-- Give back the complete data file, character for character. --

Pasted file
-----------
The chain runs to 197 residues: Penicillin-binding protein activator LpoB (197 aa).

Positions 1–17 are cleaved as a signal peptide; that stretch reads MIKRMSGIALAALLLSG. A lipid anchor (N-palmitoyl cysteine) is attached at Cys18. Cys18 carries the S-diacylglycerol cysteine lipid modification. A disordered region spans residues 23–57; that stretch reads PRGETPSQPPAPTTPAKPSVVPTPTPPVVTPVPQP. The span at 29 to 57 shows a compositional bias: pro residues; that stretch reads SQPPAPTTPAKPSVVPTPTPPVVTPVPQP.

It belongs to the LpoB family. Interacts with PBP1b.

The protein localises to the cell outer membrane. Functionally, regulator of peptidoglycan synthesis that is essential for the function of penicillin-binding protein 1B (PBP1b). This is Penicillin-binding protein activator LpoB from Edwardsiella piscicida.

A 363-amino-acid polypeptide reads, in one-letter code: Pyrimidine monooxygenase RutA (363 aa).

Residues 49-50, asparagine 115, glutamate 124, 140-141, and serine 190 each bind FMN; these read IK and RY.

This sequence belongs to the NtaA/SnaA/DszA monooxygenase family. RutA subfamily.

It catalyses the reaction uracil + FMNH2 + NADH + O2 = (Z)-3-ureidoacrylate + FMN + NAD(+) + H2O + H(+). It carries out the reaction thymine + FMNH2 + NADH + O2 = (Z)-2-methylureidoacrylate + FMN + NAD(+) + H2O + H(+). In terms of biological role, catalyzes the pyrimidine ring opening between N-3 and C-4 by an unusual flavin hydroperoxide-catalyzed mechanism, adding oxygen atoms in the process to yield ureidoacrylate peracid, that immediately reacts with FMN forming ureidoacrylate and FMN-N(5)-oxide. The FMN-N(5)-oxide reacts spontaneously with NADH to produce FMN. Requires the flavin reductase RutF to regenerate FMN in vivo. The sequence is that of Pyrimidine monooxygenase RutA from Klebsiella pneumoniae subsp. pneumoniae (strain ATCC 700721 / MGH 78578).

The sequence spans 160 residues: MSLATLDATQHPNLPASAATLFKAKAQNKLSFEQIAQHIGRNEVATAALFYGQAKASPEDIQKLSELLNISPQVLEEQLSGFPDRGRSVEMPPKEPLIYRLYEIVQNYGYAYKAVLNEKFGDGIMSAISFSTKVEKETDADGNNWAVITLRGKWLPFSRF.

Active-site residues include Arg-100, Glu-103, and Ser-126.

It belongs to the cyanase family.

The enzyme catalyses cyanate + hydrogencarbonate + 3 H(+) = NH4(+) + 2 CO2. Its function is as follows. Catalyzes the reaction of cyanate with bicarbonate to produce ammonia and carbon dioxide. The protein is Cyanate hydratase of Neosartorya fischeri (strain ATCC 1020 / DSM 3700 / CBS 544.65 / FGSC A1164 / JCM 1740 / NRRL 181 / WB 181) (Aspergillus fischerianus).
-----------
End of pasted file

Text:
The chain runs to 197 residues: Penicillin-binding protein activator LpoB (197 aa).

Positions 1–17 are cleaved as a signal peptide; that stretch reads MIKRMSGIALAALLLSG. A lipid anchor (N-palmitoyl cysteine) is attached at Cys18. Cys18 carries the S-diacylglycerol cysteine lipid modification. A disordered region spans residues 23–57; that stretch reads PRGETPSQPPAPTTPAKPSVVPTPTPPVVTPVPQP. The span at 29 to 57 shows a compositional bias: pro residues; that stretch reads SQPPAPTTPAKPSVVPTPTPPVVTPVPQP.

It belongs to the LpoB family. Interacts with PBP1b.

The protein localises to the cell outer membrane. Functionally, regulator of peptidoglycan synthesis that is essential for the function of penicillin-binding protein 1B (PBP1b). This is Penicillin-binding protein activator LpoB from Edwardsiella piscicida.

A 363-amino-acid polypeptide reads, in one-letter code: Pyrimidine monooxygenase RutA (363 aa).

Residues 49-50, asparagine 115, glutamate 124, 140-141, and serine 190 each bind FMN; these read IK and RY.

This sequence belongs to the NtaA/SnaA/DszA monooxygenase family. RutA subfamily.

It catalyses the reaction uracil + FMNH2 + NADH + O2 = (Z)-3-ureidoacrylate + FMN + NAD(+) + H2O + H(+). It carries out the reaction thymine + FMNH2 + NADH + O2 = (Z)-2-methylureidoacrylate + FMN + NAD(+) + H2O + H(+). In terms of biological role, catalyzes the pyrimidine ring opening between N-3 and C-4 by an unusual flavin hydroperoxide-catalyzed mechanism, adding oxygen atoms in the process to yield ureidoacrylate peracid, that immediately reacts with FMN forming ureidoacrylate and FMN-N(5)-oxide. The FMN-N(5)-oxide reacts spontaneously with NADH to produce FMN. Requires the flavin reductase RutF to regenerate FMN in vivo. The sequence is that of Pyrimidine monooxygenase RutA from Klebsiella pneumoniae subsp. pneumoniae (strain ATCC 700721 / MGH 78578).

The sequence spans 160 residues: MSLATLDATQHPNLPASAATLFKAKAQNKLSFEQIAQHIGRNEVATAALFYGQAKASPEDIQKLSELLNISPQVLEEQLSGFPDRGRSVEMPPKEPLIYRLYEIVQNYGYAYKAVLNEKFGDGIMSAISFSTKVEKETDADGNNWAVITLRGKWLPFSRF.

Active-site residues include Arg-100, Glu-103, and Ser-126.

It belongs to the cyanase family.

The enzyme catalyses cyanate + hydrogencarbonate + 3 H(+) = NH4(+) + 2 CO2. Its function is as follows. Catalyzes the reaction of cyanate with bicarbonate to produce ammonia and carbon dioxide. The protein is Cyanate hydratase of Neosartorya fischeri (strain ATCC 1020 / DSM 3700 / CBS 544.65 / FGSC A1164 / JCM 1740 / NRRL 181 / WB 181) (Aspergillus fischerianus).